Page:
• Monday, June 17, 2024
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Incubating African Kids Entrepreneurs for Next-Gen Impact


… showcasing BMI’s Catch Them Young Initiative

There is a growing trend of unemployment, poverty, youth in crime, fraud, and many short-term approaches to address matters of the future.

Research shows that the different methodologies deployed to address the evil trajectory are all short-term and fizzle away as a new government comes on board every four years.

The basic school is said to have specific characteristics and challenges that require a well-structured methodology to harness their potential.

Nnamdi Unachukwu, the chairman of BMI-CTY, Business Matters incubators-catch them young, recently disclosed that BMI has been able to crack the codes, hence it’s a recent gathering it organised to showcase the tools and roadmap to address the gap.

Speaking at the unveiling of BMI-CTY at the Oriental Hotel, Lagos, Unachukwu said early learning is proven to be a motivation for acquiring behaviour, and habits, adding that if the right tools are used, it will modify behaviour, cognitive and integrating changes in value/attitude.

These changes he said occur mostly in childhood/adolescence to foster self-esteem, self-efficacy and self-confidence.

“Have you ever wondered how children learn various languages with ease or change their accent in any given environment they live in? This methodology is embedded in what we call a six-sense approach to entrepreneurship education for kids 7-14 years). This comprises Textbooks, a Workbook, a Discussion book (The Bridging Gap) video video-recorded lessons, a Cartoon series, a BMI-Fantasy game (Gamification), a Practical manual, and a Train-the-trainer manual. This Medium to long-term plan we have for the children of Nigeria.”

He said it took years of research, consultations and hard work to develop this initiative that will teach pupils from age 7-14 the requisite skills, mentality, and mindset to become great entrepreneurs.

This initiative, Unachukwu said, uses an inclusive methodology for entrepreneurship education in Africa. The initiative is called BMI-CTY (Business Matters Incubators- Catch Them Young).

“We have written to federal and state ministries of education, Universal Basic Education board and we hope to collaborate with them. Lagos state being the centre of excellence is taking the lead.

“We intend to extend these tools to hinterlands, public schools and IDP camps to equip the young for a secured future. The much we have deployed to schools and the attendant transformation is very encouraging and we just started.

“We cannot do it alone and that’s why we seek your support but you need more information and that’s what the rest of the event of today will showcase. We want you to sit back, relax and see the opportunities in the tools we have developed. We shall listen to notable scholars who will be talking to us today,” he added.

Also speaking at the event, Henrietta Onwuegbuzie, an associate professor of entrepreneurship, at Lagos Business School and certified management consultant and the keynote speaker at the event said the is event is very important because today’s society requires more job creators than job seekers but unfortunately academia emphasises too much job seeking.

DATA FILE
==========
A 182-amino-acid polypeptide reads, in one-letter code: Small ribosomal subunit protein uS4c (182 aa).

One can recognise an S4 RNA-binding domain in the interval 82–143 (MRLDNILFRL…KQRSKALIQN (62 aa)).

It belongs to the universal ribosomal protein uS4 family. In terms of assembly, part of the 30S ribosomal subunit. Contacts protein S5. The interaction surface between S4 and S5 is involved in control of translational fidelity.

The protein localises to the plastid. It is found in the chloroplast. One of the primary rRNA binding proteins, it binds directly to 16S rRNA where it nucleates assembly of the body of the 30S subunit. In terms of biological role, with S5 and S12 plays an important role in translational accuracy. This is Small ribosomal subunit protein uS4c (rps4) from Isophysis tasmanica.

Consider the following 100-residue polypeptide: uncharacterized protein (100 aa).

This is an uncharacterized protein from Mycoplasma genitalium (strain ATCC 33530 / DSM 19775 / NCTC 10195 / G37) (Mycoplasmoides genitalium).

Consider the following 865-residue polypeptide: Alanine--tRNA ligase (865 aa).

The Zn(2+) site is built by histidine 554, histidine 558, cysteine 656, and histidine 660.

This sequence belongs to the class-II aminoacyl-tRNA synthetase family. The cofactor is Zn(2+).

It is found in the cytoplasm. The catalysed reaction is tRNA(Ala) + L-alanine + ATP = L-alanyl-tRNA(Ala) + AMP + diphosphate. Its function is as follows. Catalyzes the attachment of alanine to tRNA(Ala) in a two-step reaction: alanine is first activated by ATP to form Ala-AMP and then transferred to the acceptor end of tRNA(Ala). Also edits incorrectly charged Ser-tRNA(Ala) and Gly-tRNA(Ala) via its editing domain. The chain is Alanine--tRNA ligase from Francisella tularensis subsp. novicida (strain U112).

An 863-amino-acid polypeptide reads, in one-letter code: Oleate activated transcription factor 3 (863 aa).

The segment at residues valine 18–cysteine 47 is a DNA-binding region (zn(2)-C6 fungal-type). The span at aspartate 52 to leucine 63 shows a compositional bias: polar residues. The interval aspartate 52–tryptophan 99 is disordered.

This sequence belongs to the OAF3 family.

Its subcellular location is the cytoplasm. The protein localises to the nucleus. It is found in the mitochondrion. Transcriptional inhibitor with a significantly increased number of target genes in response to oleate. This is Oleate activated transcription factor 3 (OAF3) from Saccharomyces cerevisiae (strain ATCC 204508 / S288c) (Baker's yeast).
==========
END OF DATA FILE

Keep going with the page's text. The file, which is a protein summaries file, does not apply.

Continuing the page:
Onwuegbuzie said one of the things she has always said is that academia needs to be decolonised because the system Nigeria has today was the system put together by the colonisers who are looking for people to work in the ministries that they use to extract resources for their home countries, adding that this hasn’t changed that much.

She said the country needs a system that works for Nigeria and for Africa, which means that the country needs to train children right from childhood to see problems as opportunities to create solutions that they can commercialise.

“They need to learn that they can make money from making a difference. They need to see starting a business as natural because entrepreneurship is a mindset of problem-solving and improvements.

“So, when you say Nigeria has many problems, it means Nigeria has many opportunities for profitable businesses. This is fundamental. I do this at the Business School with adults but I think it is better to start from childhood so that they see every educational institution they attend as an opportunity to hone that mindset of problem-solving.

“Entrepreneurship is not for a privileged few. Colonisation brought this idea of going to school to get a job. Before then, we used the knowledge we learnt from a trade or skill to serve society and that is still valid till today.

So, when everybody is thinking of getting a job, what tends to happen is that we have unemployment. If everyone is getting a job, then who is creating the job?

“Before colonisation, there was nothing like unemployment. You grow up learning how to become a carpenter, a fisherman or a trader amongst others.

Everyone grew up learning a skill with which they earned a living. Today, we grow up looking for who will employ us. Today, we see people who did not go to school making millions, while those who went to school are frustrated looking for a job. We need to reprogramme our minds,” she said.